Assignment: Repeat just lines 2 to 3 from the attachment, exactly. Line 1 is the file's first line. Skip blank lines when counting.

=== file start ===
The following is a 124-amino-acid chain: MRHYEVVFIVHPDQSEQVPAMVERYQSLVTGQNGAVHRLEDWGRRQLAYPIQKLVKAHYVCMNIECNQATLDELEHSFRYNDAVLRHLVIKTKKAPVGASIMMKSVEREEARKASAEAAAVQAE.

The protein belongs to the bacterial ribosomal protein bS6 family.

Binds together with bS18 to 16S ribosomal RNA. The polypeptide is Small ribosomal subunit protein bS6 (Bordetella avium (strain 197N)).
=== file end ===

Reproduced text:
The protein belongs to the bacterial ribosomal protein bS6 family.

Binds together with bS18 to 16S ribosomal RNA. The polypeptide is Small ribosomal subunit protein bS6 (Bordetella avium (strain 197N)).